Good Work DendreonApr 15th, 2009 | By Jonathan Golob | Category: Economics, Featured Articles, Lead Article, Medicine
Dendreon, a Seattle-based biotech startup, just completed a successful phase III trial on an entirely new kind of cancer treatment. The idea: If cancer is difficult to treat because the mutated cells divide and crawl all over the place, and thus cannot be cut out in one chunk, why not send the immune system after ’em? The immune system loves crawling all over the body in a hunt for the unwelcome. If we could figure out a way of telling the immune system “cancer, bad” all would be well.
It’s a pretty clever idea. Nobody has been able to make it work. Tumor cells seem to know the trick, and have potent means of telling the immune cells “back off, guys. We’re cool.”
Dendreon, focusing on prostate cancer (very common in older men), figured it out. In this most recent trial, they demonstrated efficacy of this new treatment to the satisfaction of the FDA. Since this therapeutic method is so new, the trial and standards were more stringent than for a more typical chemotherapy drug.
Not only is this really good news for prostate cancer patients, it’s also good news for the local economy. The intellectual property generated by the company should be applicable to other forms of cancer. Prepare for billions of dollars to start flowing into the state, as we are now the global leaders in a new way of tackling cancer.
Let’s look at the bios of the CEO and scientific leadership team:
Dr. Mitchell Gold: President and CEO.
“Dr. Gold is a former urologist at the University of Washington and currently serves on the boards of the University of Washington/Fred Hutchinson Cancer Research Center Prostate Cancer Institute and the Washington Biotechnology and Biomedical Association.”
Dr. Urdal: Chief Scientific Officer.
“Dr. Urdal received a B.S. and an M.S. in public health and a Ph.D. in biochemical oncology from the University of Washington.”
Huh. UW. You know, the highly productive public research University that brings in a billion dollars a year (or so) of out-of-state funding and is the largest employer in the city of Seattle. Also, the same University facing a 25-35% budget cut from the State and is planning to lay off 1000 people in a couple weeks, while jacking up tuition and cutting student rolls. After these cuts, Washington State will be 42nd out of 50 in State funding for higher education.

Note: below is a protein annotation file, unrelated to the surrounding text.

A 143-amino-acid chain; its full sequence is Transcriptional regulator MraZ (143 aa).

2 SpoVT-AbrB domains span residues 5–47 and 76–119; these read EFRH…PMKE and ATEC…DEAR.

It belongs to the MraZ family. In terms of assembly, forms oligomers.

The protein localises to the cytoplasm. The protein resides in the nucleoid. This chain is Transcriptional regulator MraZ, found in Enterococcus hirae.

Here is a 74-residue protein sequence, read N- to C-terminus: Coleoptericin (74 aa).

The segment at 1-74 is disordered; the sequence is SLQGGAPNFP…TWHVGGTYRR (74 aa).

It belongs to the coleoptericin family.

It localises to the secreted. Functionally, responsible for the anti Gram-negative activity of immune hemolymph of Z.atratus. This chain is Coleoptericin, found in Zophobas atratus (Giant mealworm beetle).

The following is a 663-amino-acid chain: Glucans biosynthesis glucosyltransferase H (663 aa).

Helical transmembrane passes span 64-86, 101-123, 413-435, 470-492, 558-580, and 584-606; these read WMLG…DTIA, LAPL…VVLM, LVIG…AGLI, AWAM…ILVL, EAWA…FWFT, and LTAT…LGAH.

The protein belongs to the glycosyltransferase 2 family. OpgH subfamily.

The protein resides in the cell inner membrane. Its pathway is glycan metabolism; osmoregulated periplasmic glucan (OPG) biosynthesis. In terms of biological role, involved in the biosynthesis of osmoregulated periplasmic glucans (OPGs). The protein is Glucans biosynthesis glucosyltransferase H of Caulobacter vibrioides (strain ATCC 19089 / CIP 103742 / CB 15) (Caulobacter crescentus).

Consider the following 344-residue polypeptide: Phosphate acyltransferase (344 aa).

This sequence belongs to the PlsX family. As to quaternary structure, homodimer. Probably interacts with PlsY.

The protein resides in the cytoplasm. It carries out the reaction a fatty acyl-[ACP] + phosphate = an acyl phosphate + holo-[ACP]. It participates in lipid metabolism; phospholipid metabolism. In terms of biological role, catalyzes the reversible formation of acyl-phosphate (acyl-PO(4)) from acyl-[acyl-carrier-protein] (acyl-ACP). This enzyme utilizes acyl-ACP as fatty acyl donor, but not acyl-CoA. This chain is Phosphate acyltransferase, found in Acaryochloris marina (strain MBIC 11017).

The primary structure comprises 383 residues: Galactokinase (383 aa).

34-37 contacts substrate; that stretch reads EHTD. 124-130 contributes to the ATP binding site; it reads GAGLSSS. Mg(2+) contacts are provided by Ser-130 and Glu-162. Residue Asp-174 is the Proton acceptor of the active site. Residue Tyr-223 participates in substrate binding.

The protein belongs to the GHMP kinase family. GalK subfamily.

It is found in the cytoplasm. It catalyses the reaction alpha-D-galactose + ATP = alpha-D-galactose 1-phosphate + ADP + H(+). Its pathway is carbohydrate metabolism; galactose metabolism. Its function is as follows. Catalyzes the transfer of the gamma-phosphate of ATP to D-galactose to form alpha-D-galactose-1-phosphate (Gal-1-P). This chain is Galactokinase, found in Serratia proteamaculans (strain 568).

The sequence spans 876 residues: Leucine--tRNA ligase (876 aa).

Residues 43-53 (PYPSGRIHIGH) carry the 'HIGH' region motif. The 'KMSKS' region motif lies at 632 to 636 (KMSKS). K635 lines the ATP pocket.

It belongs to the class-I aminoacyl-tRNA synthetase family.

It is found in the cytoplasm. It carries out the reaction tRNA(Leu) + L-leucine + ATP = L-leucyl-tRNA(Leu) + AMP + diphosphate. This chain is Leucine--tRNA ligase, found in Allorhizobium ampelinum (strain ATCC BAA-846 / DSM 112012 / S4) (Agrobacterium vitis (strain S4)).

Who needs higher education? Taxes are baaad for the economy. The Republican superminority in State government tells us so. We already have a raging state economy. Raging! Sure, Boeing needed billions of dollars of state-funded life support during the boom years, has a commercial aviation division that can’t build aircraft and is facing cuts in orders to its most profitable aircraft, and a military division still reeling from the unexpected collapse of the Soviet Union twenty years ago. It’s not like China is going to figure out how to build aircraft! Never! And Microsoft’s monopoly is firmly entrenched, with no serious competitors on the horizon. Businesses are snapping up Vista and cannot wait for Windows 7. XP is long forgotten. Nobody wants that stuff. Nor is piracy of Microsoft products a serious problem, certainly not in the future markets of Brazil, Russia, India or China.
And our high tech economy has no need for well-trained employees. None at all. Sure, public universities are incredibly efficient at generating superbly trained and prepared staff for companies. But, why would Boing, Microsoft or other tech companies want to hire Washingtonians? If UW is gutted, all it’ll take is more H1B visas. With all the tax dollars we’ve saved, we can make our kids happy in the burger-flipping and car washing jobs that are the future.
Yes, our governor and democratic supermajority in the state legislature are faced with an impossible set of circumstances: a gaping budget hole caused by ill-advised earlier tax cuts and subsidies for failing industries, one of the world’s largest collections of idle wealth residing in the state, and an antiquated and ultra-regressive sales tax based revenue structure. What possible solution could be crafted from this raw material? Mysterious clues have been found in a yet-indecipherable code: aiseray axestay onay ichray. To help them in their quest of balancing the books, the governor has crafted a website where you can cut funding, and pick exactly which seed corn we should feast on now.
Should be a smashing success. Thanks, UW spinoff Dendreon, for showing us what we won’t miss at all.